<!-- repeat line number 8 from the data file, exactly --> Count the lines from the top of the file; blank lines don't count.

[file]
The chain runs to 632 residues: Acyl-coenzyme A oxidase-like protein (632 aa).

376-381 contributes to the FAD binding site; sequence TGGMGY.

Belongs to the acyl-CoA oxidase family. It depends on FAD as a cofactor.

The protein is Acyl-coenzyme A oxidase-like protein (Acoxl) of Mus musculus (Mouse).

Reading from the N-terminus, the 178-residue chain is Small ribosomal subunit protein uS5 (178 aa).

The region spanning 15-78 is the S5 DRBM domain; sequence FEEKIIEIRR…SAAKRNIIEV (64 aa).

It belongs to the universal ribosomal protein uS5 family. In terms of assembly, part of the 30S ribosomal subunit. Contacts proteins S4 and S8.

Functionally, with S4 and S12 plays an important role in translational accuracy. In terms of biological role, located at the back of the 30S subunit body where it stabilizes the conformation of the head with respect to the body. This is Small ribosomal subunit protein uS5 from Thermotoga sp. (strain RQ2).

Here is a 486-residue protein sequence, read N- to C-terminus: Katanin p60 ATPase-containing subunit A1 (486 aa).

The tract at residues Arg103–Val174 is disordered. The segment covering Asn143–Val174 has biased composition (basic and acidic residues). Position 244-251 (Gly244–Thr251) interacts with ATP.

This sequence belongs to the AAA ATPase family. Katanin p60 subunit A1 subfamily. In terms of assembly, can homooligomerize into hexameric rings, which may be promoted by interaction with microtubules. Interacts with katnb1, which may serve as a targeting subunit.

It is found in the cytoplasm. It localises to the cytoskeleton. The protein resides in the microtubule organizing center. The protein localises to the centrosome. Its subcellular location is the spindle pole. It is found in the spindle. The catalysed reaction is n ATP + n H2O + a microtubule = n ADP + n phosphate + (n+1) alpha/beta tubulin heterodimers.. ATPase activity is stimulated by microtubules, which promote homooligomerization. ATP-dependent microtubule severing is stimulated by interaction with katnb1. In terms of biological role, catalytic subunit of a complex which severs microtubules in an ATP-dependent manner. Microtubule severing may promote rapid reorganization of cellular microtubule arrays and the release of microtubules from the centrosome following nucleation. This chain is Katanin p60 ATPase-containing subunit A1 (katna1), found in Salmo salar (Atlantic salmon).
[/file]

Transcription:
Functionally, with S4 and S12 plays an important role in translational accuracy. In terms of biological role, located at the back of the 30S subunit body where it stabilizes the conformation of the head with respect to the body. This is Small ribosomal subunit protein uS5 from Thermotoga sp. (strain RQ2).